|My delicious lentil cabbage kielbasa soup!|
During the Spanish Civil War, the members of the Abraham Lincoln Brigade who were taken prisoner of war were fed only lentil beans. When many of them got home, they swore they would never touch lentil beans again.
But we’re talking almost one hundred years ago, and some things have changed….
CONTENTS: A History Lesson/Kim Chee/Coleslaw/Lentil Soup, with Cabbage/A Bunch of Photos—
For those who don’t know, the Abraham Lincoln Brigade (also known as the Abraham Lincoln Battalion) was a bunch of supremely idealistic young people who volunteered to assist the Spanish Republicans against Generalissimo Francisco Franco (who’s still dead… if anyone remembers that tired-even-then gag from Chevy Chase-era Saturday Night Live…). It wasn’t a fair fight in any way shape or form (Germany used the Spanish battlefront as a testing ground for equipment and troops—like what happened at Guernica), and the Spanish fascists won. At first…
But that has nothing to do with my kitchen…where a perfect storm was a’brewin’.
I had had some dried lentil beans in the cupboard, and I’d been itching to do something with some cabbage:
I had some kim chee left over and wanted to extend it. I conducted some R&D and found that cabbage and lentils go well together—and guess what? There’s been a kielbasa sitting in the fridge that’s been screaming to be used for something! Bingo, as they say.
One basic head of cabbage was purchased at the local Foodtown; one quarter of which went to extending my kim chee—lemme tell ya, kim chee with firm tofu, warm rice, and avocado go together like gangbusters!
To prep cabbage to add to kim chee, just soak the cabbage in heavily salted water for at least an hour.
Meanwhile, the other quarter of the cabbage went to extending some coleslaw I’d also bought at Foodtown. I love coleslaw, but it’s a bitch and a half to make.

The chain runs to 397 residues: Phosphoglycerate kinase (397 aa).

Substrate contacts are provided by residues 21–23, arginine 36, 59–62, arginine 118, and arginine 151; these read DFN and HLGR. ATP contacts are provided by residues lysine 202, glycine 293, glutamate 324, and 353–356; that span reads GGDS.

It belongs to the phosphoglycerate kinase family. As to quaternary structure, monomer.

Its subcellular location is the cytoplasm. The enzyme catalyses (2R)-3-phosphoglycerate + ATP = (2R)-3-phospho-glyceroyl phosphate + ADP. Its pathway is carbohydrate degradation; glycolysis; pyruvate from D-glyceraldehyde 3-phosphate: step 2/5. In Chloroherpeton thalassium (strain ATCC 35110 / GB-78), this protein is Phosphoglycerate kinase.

But on the other hand, the store-made kind is routinely very sweet and wet, sopping wet. An ocean of mayo-vinegar-etc. residue. [The quality of coleslaw you get at diners or in take-out meals is so hit or miss, it’s almost impossible to quantify. I’ve got a lead-lined belly: I can eat practically anything, and will each whatever unfortunate slaw has been brought with my burger—but I will warn you not to try it if its particularly gnarly….]
But when you buy that tub of Foodtown-contractor-created slaw, if you mix it with about a quarter head of shredded cabbage (which I soaked in sugar water for at least an hour before) and about one-quarter to one-third a cup of shredded/shaved/peeled carrots—get ’em thin, and longish. Mix it all together thoroughly. Now you’ve got some hearty coleslaw, not some wet mess.
|ginger & scallions|
[Regarding cabbage in either coleslaw or kim chee. when I say “soak for at least an hour…,” I mean that you could soak it overnight, but at least an hour for the minimum of sugar/salt penetration of the plant structure.]
But the other half of a cabbage, I saved for my lentil soup.
Stuff Used/ingredients for Lentil-Cabbage-Kielbasa:
Lentils (rinse ’em and soak ’em—but you only have to soak ’em for like an hour; the point of cooking them is to have them break apart in the soup—you’re not eating lentil pellets!) [one pound bag]
Cabbage (shredded) [half a cabbage]
Kielbasa (see photos)
Peppers (like tiny bell peppers) (chopped fine) [about one cup]
Onions (chopped fine) [two or three]
Carrot (chopped to desired consistency) [see photo]
Scallions (chopped fine) [about a handful to half a cup]
Ginger [2-3 tablespoons, probably more]
Siracha [depends on taste]
Ketchup (about three packets from the deli; other recipes call for tomatoes or tomato paste in this soup, but that’s too much for me—a little taste of tomato is okay)
Fresh Basil from my “garden”
Various spices to taste
Day of Cooking
There’s my notebook; lots of notes and ideas—I usually R&D by looking up recipes on-line, and I go through and check my file of old notes, recipes, newspaper recipes and food articles I’ve cut out or printed up.